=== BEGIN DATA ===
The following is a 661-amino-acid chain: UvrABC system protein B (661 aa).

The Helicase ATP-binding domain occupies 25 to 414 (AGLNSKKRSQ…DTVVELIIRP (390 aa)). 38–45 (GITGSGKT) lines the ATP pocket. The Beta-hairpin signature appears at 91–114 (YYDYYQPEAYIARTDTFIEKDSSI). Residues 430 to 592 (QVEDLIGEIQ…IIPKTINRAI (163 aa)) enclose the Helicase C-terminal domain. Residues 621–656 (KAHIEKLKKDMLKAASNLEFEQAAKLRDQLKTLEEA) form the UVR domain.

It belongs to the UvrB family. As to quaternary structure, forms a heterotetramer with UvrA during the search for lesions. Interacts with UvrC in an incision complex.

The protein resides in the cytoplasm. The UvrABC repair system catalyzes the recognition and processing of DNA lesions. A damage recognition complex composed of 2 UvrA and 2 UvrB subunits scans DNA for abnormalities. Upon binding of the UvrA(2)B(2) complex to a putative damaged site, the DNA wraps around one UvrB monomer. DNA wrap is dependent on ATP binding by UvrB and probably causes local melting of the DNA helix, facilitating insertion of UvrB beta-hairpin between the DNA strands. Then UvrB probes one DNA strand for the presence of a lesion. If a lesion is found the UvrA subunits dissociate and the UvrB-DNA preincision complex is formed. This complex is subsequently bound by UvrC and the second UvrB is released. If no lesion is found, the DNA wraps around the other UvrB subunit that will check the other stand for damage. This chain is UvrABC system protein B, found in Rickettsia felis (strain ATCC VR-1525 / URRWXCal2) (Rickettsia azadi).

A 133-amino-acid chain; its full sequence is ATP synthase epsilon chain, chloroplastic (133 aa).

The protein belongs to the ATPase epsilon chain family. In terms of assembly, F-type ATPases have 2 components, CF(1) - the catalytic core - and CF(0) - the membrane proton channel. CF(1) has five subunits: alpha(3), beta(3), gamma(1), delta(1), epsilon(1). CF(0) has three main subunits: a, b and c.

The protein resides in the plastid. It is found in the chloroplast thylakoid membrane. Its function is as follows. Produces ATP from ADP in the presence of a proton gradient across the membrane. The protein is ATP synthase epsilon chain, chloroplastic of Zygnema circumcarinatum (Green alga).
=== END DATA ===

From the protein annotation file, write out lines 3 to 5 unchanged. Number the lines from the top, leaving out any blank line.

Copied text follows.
It belongs to the UvrB family. As to quaternary structure, forms a heterotetramer with UvrA during the search for lesions. Interacts with UvrC in an incision complex.

The protein resides in the cytoplasm. The UvrABC repair system catalyzes the recognition and processing of DNA lesions. A damage recognition complex composed of 2 UvrA and 2 UvrB subunits scans DNA for abnormalities. Upon binding of the UvrA(2)B(2) complex to a putative damaged site, the DNA wraps around one UvrB monomer. DNA wrap is dependent on ATP binding by UvrB and probably causes local melting of the DNA helix, facilitating insertion of UvrB beta-hairpin between the DNA strands. Then UvrB probes one DNA strand for the presence of a lesion. If a lesion is found the UvrA subunits dissociate and the UvrB-DNA preincision complex is formed. This complex is subsequently bound by UvrC and the second UvrB is released. If no lesion is found, the DNA wraps around the other UvrB subunit that will check the other stand for damage. This chain is UvrABC system protein B, found in Rickettsia felis (strain ATCC VR-1525 / URRWXCal2) (Rickettsia azadi).

A 133-amino-acid chain; its full sequence is ATP synthase epsilon chain, chloroplastic (133 aa).